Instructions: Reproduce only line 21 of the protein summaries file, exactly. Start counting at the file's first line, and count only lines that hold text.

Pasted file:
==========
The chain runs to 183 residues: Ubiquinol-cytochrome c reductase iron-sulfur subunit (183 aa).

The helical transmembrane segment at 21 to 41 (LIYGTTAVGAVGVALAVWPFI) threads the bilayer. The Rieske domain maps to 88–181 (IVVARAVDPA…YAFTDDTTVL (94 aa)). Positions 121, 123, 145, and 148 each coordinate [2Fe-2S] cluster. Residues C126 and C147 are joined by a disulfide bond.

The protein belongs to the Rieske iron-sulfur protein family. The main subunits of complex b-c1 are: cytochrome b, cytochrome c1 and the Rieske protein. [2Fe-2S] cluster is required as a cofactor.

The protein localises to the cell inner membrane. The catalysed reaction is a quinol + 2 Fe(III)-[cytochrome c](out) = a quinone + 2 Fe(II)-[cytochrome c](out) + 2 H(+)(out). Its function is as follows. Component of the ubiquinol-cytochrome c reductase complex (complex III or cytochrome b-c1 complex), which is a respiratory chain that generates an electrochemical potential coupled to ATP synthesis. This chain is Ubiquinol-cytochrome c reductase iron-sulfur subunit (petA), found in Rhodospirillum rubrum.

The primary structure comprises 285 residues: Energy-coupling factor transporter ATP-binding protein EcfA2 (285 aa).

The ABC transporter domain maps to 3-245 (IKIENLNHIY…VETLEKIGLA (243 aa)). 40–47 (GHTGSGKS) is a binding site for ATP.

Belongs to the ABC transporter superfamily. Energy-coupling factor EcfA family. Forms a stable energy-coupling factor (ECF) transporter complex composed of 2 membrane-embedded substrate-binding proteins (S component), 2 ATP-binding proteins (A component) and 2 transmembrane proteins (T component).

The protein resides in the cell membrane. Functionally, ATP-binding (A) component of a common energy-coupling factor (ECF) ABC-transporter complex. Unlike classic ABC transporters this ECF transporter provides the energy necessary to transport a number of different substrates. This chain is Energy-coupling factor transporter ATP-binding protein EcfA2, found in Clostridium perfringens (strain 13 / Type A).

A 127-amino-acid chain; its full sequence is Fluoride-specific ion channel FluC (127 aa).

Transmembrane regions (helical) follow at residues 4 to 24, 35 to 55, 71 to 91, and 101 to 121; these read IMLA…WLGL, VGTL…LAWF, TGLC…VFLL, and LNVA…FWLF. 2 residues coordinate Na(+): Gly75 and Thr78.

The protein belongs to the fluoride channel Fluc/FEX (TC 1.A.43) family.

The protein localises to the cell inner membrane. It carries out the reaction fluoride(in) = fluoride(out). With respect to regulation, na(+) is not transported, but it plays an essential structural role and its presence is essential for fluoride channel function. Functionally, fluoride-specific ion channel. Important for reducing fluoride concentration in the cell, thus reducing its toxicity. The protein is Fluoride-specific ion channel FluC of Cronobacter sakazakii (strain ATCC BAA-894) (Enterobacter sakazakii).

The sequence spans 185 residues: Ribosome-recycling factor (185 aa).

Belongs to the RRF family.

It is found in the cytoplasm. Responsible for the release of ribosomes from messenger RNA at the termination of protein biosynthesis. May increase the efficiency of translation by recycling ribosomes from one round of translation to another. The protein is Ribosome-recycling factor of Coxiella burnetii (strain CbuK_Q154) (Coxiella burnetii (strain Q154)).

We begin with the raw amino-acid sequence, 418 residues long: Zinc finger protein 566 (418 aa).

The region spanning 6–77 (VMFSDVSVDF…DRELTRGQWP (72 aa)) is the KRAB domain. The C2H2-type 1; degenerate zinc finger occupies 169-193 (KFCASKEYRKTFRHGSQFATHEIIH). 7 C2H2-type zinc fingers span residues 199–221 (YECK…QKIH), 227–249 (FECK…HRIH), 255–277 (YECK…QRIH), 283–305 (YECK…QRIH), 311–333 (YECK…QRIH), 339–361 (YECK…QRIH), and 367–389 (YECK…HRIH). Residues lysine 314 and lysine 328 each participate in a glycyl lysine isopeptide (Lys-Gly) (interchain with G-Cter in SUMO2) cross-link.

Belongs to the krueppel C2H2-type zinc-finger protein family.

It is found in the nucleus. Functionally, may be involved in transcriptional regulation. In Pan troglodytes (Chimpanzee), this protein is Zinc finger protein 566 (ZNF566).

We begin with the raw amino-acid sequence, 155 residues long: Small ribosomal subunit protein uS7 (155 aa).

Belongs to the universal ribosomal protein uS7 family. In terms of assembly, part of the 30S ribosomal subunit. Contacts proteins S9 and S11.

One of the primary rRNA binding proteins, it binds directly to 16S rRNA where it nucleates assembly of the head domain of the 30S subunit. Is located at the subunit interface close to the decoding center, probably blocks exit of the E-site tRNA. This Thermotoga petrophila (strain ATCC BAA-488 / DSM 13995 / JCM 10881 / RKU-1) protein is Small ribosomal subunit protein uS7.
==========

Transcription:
Belongs to the universal ribosomal protein uS7 family. In terms of assembly, part of the 30S ribosomal subunit. Contacts proteins S9 and S11.